In their alternative report on the implementation of the UN Convention on the Elimination of All Forms of Racial Discrimination (CERD) by the Russian Federation for the 93rd Session of the UN CERD Committee (July 31-August 11), the NGOs SOVA Center, Krym SOS, International Federation for Human Rights, and Memorial Antidiscrimination Center noted the continued use of anti-Semitic statements by political figures. The report noted that, to that date, there had been no violent anti-Semitic attacks.

In late November, the Investigative Committee announced that the investigation into the killing of Tsar Nicholas II–reopened in 2015–would review the theory that it may have been a “ritual killing,” referring to the conspiracy theory that Jews engage in “ritual killings” of Christians. Bishop Tikhon of the Russian Orthodox Church also publicly supported the investigation of the theory. Aleksandr Boroda, chairman of the Chabad Lubavitch Federation of Jewish Organizations of Russia, spoke out against the implicit anti-Semitism of Tikhon’s statement.

In February authorities ordered the deportation of Rabbi Ari Edelkopf on the grounds that he posed a risk to national security after he lost an appeal to the Central District Court in Sochi. In March the Krasnodar Regional Court upheld the decision. In December 2016 the Ministry of Internal Affairs canceled Edelkopf’s residency permit in Sochi. Edelkopf was a dual U.S. and Israeli citizen who moved to the country in 2002.

On January 23, State Duma deputy speaker Pyotr Tolstoy used anti-Semitic rhetoric to criticize continuing protests against the handover of St. Isaac’s Cathedral in St. Petersburg to the Russian Orthodox Church. He said protesters were “continuing the work” of their ancestors “who destroyed our cathedrals after jumping over the Pale of Settlement with revolvers in 1917.” Federation of Jewish Communities of Russia leaders condemned the statement as an anti-Semitic reference to conspiracy theories that Jews fomented the Bolshevik Revolution. Tolstoy expressed surprise and stated he was “misunderstood.” State Duma speaker Vyacheslav Volodin backed Tolstoy, while the head of the Presidential Human Rights Council, Mikhail Fedotov, criticized the remarks, expressing surprise at hearing a “respected parliamentarian repeating a favorite thesis of anti-Semites.” The government did not censure or punish Tolstoy.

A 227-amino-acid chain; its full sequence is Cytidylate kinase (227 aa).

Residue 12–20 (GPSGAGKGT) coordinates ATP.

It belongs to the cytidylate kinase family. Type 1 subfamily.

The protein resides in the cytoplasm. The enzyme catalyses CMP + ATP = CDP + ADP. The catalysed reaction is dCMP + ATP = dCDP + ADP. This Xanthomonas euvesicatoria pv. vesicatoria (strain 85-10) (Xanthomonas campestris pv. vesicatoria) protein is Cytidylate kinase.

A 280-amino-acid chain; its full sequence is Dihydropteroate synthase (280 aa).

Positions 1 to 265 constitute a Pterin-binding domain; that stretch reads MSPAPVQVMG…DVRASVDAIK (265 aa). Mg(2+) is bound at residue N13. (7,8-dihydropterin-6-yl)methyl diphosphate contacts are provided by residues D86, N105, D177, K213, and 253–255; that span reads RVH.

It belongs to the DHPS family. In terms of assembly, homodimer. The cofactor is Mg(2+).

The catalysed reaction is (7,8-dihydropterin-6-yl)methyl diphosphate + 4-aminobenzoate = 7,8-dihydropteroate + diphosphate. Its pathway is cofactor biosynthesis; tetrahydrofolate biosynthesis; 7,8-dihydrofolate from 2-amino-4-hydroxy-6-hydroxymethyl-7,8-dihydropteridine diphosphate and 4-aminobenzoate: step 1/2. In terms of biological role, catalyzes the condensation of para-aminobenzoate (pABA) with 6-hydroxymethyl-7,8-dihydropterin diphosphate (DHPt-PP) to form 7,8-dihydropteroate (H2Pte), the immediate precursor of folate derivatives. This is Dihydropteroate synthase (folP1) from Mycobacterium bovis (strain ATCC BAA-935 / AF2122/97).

On February 12, while criticizing opponents of the transfer of St. Isaac’s Cathedral, State Duma deputy Vitaliy Milonov stated, “Christians survived despite the fact that the ancestors of Boris Vishnevskiy and Maksim Reznik boiled us in cauldrons and fed us to animals.” Russian Jewish Congress president Yuriy Kaner told media, “It is clear…that these lawmakers (Vishnevsky and Reznik) are of Jewish descent and that he means ‘Jews’ by his statement.” The spokesman of the Federation of Jewish Communities of Russia, Borukh Gorin, told media, “For a State Duma deputy, it is unacceptable to make such irresponsible statements.”

In July, Gorin condemned a ruling by a Sochi court that labeled as extremist a book penned by a 19th-century rabbi, asserting that part of a judicial policy in Sochi was to limit the growth of Jewish spiritual life there.

Trafficking in Persons

See the Department of State’s Trafficking in Persons Report at www.state.gov/j/tip/rls/tiprpt/.

Persons with Disabilities

While several laws prohibit discrimination against persons with physical, sensory, intellectual, and mental disabilities, the government generally did not enforce these laws.

The conditions of guardianship imposed by courts on persons with mental disabilities deprived them of almost all personal rights. Under the family code, individuals with mental disabilities were at times prevented from marrying without a guardian’s consent.

Conditions in institutions for adults with disabilities were often poor, with unqualified staff and overcrowding. Institutions rarely attempted to develop the abilities of residents, whom they frequently confined to the premises and whose movements they sometimes restricted within the institutions themselves.